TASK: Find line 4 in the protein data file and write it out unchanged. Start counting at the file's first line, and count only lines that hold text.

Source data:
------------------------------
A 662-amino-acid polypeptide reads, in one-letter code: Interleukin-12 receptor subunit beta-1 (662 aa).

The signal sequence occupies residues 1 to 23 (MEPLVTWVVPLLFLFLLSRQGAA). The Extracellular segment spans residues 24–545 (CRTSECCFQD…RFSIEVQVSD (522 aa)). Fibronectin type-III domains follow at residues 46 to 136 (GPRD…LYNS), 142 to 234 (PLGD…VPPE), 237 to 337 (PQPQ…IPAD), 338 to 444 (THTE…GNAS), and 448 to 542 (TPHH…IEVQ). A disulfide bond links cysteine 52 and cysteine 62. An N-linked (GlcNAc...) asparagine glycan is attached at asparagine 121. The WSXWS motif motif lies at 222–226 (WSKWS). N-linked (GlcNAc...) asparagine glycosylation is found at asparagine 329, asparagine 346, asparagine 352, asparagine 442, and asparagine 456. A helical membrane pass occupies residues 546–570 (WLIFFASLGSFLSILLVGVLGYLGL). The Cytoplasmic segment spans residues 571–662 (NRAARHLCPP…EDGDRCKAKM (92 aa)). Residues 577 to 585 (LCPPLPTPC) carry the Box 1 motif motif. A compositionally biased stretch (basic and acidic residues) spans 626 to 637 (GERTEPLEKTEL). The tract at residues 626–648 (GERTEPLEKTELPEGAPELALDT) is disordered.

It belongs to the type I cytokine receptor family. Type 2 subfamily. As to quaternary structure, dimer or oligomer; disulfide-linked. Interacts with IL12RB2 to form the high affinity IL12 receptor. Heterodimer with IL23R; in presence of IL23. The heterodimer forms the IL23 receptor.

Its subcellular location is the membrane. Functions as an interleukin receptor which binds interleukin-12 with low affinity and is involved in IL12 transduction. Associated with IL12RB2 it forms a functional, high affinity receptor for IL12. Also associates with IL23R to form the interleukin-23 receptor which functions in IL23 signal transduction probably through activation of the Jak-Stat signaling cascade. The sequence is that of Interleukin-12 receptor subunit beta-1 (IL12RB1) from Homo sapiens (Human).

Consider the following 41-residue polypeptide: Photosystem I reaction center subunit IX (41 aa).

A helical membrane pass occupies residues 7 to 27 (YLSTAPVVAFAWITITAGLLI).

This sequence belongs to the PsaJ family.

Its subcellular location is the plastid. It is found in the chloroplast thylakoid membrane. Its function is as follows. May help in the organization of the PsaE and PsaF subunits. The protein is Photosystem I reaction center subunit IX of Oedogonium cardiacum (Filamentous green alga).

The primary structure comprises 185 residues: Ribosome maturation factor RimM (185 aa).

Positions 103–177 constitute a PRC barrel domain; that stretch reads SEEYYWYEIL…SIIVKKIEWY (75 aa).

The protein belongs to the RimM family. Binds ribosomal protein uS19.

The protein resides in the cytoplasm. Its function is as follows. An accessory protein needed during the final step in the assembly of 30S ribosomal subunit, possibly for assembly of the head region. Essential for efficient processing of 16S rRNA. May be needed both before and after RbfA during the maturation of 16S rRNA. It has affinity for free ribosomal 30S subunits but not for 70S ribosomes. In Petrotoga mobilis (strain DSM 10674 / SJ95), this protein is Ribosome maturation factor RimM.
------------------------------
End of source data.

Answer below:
Its subcellular location is the membrane. Functions as an interleukin receptor which binds interleukin-12 with low affinity and is involved in IL12 transduction. Associated with IL12RB2 it forms a functional, high affinity receptor for IL12. Also associates with IL23R to form the interleukin-23 receptor which functions in IL23 signal transduction probably through activation of the Jak-Stat signaling cascade. The sequence is that of Interleukin-12 receptor subunit beta-1 (IL12RB1) from Homo sapiens (Human).